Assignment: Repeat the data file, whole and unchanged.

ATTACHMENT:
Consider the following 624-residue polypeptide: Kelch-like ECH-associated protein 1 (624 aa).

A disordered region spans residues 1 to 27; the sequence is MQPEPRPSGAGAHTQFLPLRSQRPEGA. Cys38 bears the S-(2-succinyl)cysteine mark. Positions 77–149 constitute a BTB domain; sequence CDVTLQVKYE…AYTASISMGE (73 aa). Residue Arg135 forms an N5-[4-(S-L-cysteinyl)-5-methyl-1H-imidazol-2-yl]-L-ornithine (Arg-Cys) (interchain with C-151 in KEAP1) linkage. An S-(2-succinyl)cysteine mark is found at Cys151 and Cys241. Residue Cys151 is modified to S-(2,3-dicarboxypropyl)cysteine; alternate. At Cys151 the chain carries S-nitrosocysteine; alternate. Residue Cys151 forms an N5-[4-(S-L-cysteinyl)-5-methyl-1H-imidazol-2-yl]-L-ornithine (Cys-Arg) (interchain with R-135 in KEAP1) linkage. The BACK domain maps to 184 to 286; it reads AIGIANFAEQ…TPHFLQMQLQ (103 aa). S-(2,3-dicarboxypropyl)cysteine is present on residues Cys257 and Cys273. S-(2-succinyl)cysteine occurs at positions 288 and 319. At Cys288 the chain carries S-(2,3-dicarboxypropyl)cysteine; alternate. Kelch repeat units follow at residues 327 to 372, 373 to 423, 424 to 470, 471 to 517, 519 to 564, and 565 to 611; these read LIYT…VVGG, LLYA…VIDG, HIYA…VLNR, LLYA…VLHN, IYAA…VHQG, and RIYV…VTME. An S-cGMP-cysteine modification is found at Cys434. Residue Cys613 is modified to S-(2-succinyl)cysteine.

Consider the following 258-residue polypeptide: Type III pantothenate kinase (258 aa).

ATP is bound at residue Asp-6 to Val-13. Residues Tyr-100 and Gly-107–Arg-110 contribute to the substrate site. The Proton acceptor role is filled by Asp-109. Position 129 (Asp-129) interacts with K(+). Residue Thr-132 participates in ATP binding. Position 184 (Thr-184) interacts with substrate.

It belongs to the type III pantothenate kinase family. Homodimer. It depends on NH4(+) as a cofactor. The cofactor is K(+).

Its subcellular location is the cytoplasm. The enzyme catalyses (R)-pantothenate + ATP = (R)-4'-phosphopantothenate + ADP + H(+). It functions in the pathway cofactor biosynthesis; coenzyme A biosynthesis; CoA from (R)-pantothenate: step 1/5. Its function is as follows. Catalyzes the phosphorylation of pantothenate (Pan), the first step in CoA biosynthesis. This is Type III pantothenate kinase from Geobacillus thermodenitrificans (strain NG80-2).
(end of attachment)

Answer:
Consider the following 624-residue polypeptide: Kelch-like ECH-associated protein 1 (624 aa).

A disordered region spans residues 1 to 27; the sequence is MQPEPRPSGAGAHTQFLPLRSQRPEGA. Cys38 bears the S-(2-succinyl)cysteine mark. Positions 77–149 constitute a BTB domain; sequence CDVTLQVKYE…AYTASISMGE (73 aa). Residue Arg135 forms an N5-[4-(S-L-cysteinyl)-5-methyl-1H-imidazol-2-yl]-L-ornithine (Arg-Cys) (interchain with C-151 in KEAP1) linkage. An S-(2-succinyl)cysteine mark is found at Cys151 and Cys241. Residue Cys151 is modified to S-(2,3-dicarboxypropyl)cysteine; alternate. At Cys151 the chain carries S-nitrosocysteine; alternate. Residue Cys151 forms an N5-[4-(S-L-cysteinyl)-5-methyl-1H-imidazol-2-yl]-L-ornithine (Cys-Arg) (interchain with R-135 in KEAP1) linkage. The BACK domain maps to 184 to 286; it reads AIGIANFAEQ…TPHFLQMQLQ (103 aa). S-(2,3-dicarboxypropyl)cysteine is present on residues Cys257 and Cys273. S-(2-succinyl)cysteine occurs at positions 288 and 319. At Cys288 the chain carries S-(2,3-dicarboxypropyl)cysteine; alternate. Kelch repeat units follow at residues 327 to 372, 373 to 423, 424 to 470, 471 to 517, 519 to 564, and 565 to 611; these read LIYT…VVGG, LLYA…VIDG, HIYA…VLNR, LLYA…VLHN, IYAA…VHQG, and RIYV…VTME. An S-cGMP-cysteine modification is found at Cys434. Residue Cys613 is modified to S-(2-succinyl)cysteine.

Consider the following 258-residue polypeptide: Type III pantothenate kinase (258 aa).

ATP is bound at residue Asp-6 to Val-13. Residues Tyr-100 and Gly-107–Arg-110 contribute to the substrate site. The Proton acceptor role is filled by Asp-109. Position 129 (Asp-129) interacts with K(+). Residue Thr-132 participates in ATP binding. Position 184 (Thr-184) interacts with substrate.

It belongs to the type III pantothenate kinase family. Homodimer. It depends on NH4(+) as a cofactor. The cofactor is K(+).

Its subcellular location is the cytoplasm. The enzyme catalyses (R)-pantothenate + ATP = (R)-4'-phosphopantothenate + ADP + H(+). It functions in the pathway cofactor biosynthesis; coenzyme A biosynthesis; CoA from (R)-pantothenate: step 1/5. Its function is as follows. Catalyzes the phosphorylation of pantothenate (Pan), the first step in CoA biosynthesis. This is Type III pantothenate kinase from Geobacillus thermodenitrificans (strain NG80-2).